As Johnson was leaving Burlington, Ernest R. Alexander was finishing studying at the University of Minnesota before heading to UVM. He thrived at the College, where he was awarded “Honor Man in Medicine” and the Woodbury Prize for clinical proficiency. After graduation he opened a practice in Harlem and was on staff at both Harlem Hospital and Bellevue. Alexander and his wife, Lillian, were very active in the years of the Harlem Renaissance. He was one of the first “life members” of the NAACP, and corresponded extensively with one the organization’s founders, W.E.B. DuBois. After his death in 1960 his widow donated the “E.R. Alexander Collection of Negroana,” which includes a huge gathering of rare sheet music, to Fisk University, the historically Black institution in Nashville, where Dr. Alexander had served on the Board of Trustees.

David Gladstone Morris came to UVM from Lincoln University, the nation’s first degree-granting historically Black university, after early life in Miami, Fla. His classmates in Burlington appreciated his scientific acumen, noting in the Ariel yearbook of 1923 that “his scholarly attributes have won a place with us, and will surely gain him his mark in after years. He did indeed mark his mark. Settling in Bayonne, N.J., within sight of the towers of Manhattan, Alexander became a fixture in his community, including three terms of service as president of the medical staff of Bayonne Hospital, and is credited with instrumental work in desegregating theaters and restaurants in the city. Two years after his 1979 retirement, Bayonne dedicated David Morris Park in his honor.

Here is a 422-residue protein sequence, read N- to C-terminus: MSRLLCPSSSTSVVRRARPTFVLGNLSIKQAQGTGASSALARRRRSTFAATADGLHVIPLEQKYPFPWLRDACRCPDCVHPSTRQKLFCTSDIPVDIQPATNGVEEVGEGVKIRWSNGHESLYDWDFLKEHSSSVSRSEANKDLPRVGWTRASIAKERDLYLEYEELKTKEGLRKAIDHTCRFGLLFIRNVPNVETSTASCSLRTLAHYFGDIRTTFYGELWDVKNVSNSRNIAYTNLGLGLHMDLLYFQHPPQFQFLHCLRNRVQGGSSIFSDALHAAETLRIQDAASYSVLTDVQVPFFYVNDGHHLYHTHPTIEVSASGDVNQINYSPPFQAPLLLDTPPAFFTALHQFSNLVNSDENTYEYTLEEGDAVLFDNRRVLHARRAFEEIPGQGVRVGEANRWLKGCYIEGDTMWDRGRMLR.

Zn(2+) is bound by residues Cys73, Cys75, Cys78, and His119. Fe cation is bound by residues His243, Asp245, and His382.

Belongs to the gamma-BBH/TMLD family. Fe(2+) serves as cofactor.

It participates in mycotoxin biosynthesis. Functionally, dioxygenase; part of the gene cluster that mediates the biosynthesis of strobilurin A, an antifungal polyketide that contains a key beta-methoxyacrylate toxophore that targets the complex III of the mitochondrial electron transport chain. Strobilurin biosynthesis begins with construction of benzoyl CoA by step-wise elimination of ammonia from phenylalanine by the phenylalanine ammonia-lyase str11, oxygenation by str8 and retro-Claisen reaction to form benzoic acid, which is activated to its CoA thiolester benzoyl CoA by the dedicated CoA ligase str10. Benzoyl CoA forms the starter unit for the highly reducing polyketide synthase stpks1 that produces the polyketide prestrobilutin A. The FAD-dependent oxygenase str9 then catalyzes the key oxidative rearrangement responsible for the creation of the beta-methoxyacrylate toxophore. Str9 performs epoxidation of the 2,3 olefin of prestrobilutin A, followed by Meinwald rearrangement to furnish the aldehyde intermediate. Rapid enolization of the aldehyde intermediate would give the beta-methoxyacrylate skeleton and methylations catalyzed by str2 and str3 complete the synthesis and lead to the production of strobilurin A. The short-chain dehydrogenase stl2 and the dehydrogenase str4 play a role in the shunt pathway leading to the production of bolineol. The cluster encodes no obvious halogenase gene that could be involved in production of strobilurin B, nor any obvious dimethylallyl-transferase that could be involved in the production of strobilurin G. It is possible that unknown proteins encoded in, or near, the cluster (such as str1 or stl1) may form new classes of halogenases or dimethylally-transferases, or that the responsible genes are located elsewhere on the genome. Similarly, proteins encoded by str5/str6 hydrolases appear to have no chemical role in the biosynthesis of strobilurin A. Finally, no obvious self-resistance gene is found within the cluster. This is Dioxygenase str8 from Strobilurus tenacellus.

Douglas Johnson’s second daughter, Myrtle Douglas Johnson, matriculated to the College of Medicine in 1949, and received her M.D. degree in 1953, the first one. awarded by UVM to an African American woman. She went on to practice anesthesiology for more than 40 years on Long Island in New York, and early in her career worked with fellow anesthesiologist Virginia Apgar, developer of the scale used to this day to rate the health of newborns. Dr. Johnson’s son, Michael Newstein, also became a physician.

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These dozen pioneering individuals broke the color line at the College of Medicine, but it was many years before the institution made any true progress on diversity. Just as it was not until the 1960s that African American medical faculty would be hired at UVM, it took until the 1970s for any other medical students of color to graduate, and till the 1990s for the next Black woman to earn her M.D. Their achievement serves to underscore the fact that the work is far from done.

Special thanks to Tiffany Delaney, M.A. Ed., Director of the Larner Office of Diversity, Equity and Inclusion, for her help in researching this article; and to Prudence Doherty of UVM’s Silver Special Collections Library.

(Above, circled) A detailed view shows Cornelius McKane standing in the middle of the upper step of the staircase.